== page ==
“The Three-Year Swim Club” is more than just a travelogue of the gilded past, however. It is also a parade of heroes, some of them deeply flawed, but all of them equipped with a singular courage that pushes them to dream beyond the limitations of their narrow lives. Here in the pages of Checkoway’s book is Keo Nakama at the peak of his athletic power, dominating the international swimming stage in a way few of us can even imagine today. If Nakama is Sakamoto’s favored son, his dark twin is his free-spirited, self-absorbed, lost boy teammate, Takashi “Halo” Hirose, who embodies the rebellious, all too human shadow side of this extended Greek family drama. Casting his immense light over everyone is Duke Kahanamoku, the bigger-than-life swimming and surfing demigod who emanates unremitting poise, composure and dignity wherever he travels, even as he is the frequent victim of countless acts of racism and discrimination on the U.S. mainland.
For all of its considerable strengths, however, Checkoway’s book never fully untangles the web of Sakamoto’s inner life, nor explains the demons that drove him to keep those closest to him at arm’s length, and perhaps that is an impossible task to ask of it. Who can explain the eccentricities of a lonely dreamer or why miracles happen or why the gods reach down to tap some mortals and make them divine if only for a brief moment?
Checkoway ends her story with Bill Smith’s extraordinary performance at the London Olympics in 1948. Smith, who many considered a washed-out has-been at age 24, had struggled to regain his former dominance in the sport and was hardly a threat to challenge the frontrunners in what had been his signature race: the 400-meter freestyle. Matched up against the reigning American champion, who was almost 10 years younger, Smith appeared like an apparition from yesteryear when he stepped onto the deck of London’s Empire Pool. Instead, he would lead the race from start to finish and set an Olympic record that would earn him the second of his two gold medals at the London games.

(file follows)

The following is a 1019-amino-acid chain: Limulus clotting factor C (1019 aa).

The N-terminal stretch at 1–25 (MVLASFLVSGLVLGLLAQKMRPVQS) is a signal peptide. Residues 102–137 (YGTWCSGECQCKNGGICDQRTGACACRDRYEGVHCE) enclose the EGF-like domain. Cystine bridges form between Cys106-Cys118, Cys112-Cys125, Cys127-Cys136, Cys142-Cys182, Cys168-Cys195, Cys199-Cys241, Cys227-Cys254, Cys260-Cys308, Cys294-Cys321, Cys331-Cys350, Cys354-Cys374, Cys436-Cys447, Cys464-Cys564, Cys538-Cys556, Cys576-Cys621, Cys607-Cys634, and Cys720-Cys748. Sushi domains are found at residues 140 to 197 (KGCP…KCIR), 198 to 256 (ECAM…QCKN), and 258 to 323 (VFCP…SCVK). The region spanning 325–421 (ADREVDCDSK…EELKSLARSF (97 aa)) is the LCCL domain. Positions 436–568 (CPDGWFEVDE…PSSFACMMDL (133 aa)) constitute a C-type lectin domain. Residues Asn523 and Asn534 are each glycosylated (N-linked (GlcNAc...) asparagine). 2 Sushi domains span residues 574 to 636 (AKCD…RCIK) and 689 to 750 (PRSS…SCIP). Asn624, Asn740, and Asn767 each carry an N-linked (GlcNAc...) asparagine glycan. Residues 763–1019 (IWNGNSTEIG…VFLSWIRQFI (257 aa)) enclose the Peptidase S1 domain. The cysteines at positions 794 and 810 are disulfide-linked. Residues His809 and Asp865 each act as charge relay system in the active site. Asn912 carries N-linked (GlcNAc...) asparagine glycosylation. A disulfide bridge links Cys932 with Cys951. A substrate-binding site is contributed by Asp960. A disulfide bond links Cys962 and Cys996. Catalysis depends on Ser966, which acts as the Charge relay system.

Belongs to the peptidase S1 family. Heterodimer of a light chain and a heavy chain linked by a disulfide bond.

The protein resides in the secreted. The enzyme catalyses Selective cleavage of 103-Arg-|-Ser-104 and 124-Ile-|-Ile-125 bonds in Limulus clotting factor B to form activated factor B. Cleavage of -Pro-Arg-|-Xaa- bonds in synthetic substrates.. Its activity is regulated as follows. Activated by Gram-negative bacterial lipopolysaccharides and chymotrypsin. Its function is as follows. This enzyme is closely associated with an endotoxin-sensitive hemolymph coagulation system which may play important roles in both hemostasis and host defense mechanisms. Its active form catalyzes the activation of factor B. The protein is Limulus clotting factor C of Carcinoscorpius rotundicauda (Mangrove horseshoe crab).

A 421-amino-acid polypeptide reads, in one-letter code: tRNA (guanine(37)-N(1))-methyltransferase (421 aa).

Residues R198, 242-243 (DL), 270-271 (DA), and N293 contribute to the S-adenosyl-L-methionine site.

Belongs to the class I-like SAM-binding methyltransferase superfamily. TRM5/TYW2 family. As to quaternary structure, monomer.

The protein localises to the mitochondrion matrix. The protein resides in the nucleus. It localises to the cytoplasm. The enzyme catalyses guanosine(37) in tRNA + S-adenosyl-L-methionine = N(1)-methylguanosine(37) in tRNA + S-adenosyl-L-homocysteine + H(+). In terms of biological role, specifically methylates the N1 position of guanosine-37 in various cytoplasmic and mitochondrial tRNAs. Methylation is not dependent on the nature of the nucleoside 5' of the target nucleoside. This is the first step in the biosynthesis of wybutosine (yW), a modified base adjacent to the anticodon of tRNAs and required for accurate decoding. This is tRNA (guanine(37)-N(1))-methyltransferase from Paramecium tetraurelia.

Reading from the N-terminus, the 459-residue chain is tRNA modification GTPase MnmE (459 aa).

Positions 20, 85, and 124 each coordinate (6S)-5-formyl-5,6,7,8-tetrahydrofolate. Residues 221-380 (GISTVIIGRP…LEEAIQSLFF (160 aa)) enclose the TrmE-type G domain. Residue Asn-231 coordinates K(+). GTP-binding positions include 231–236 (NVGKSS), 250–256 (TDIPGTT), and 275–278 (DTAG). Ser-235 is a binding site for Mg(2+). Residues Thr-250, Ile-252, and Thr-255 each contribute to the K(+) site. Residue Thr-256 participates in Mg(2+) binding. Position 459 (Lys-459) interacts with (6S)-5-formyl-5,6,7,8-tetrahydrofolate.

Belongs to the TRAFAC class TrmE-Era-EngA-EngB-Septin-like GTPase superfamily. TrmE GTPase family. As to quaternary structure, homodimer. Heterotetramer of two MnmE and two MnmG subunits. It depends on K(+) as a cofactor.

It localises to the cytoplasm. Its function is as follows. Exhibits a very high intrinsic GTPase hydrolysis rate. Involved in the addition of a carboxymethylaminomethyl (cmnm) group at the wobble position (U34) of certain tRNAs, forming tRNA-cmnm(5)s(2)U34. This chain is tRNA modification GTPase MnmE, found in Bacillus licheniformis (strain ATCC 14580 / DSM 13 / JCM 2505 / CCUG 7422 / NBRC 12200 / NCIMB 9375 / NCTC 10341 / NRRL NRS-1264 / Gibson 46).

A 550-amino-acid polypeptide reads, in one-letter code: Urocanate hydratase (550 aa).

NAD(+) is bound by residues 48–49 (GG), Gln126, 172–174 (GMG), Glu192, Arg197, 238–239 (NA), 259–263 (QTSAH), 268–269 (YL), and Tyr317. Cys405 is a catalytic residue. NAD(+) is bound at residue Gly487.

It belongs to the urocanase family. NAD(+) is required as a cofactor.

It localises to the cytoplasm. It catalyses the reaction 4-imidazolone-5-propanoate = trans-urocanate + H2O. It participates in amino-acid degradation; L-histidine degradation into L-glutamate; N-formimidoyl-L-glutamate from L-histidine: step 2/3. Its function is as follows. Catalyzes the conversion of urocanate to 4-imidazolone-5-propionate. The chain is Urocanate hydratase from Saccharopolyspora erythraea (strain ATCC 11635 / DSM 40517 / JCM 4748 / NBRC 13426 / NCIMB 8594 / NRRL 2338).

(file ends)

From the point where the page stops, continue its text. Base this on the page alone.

With Smith’s victory, the mastery of world swimming by Hawai‘i athletes would linger until the mid-’50s, then disappear, never to return again. The magic that took Maui kids from the plantation ditches to the pinnacle of the world stage dissipated to wherever it had come from and Hawai‘i would never again be the dominant power in the swimming world it was in the middle of the 20th century. Like a brief, powerful ocean storm that had come and gone, the second golden era of Hawaiian swimming was over.
Alan Suemori teaches Asian American history at ‘Iolani School. He is a former Hawai‘i Herald staff writer.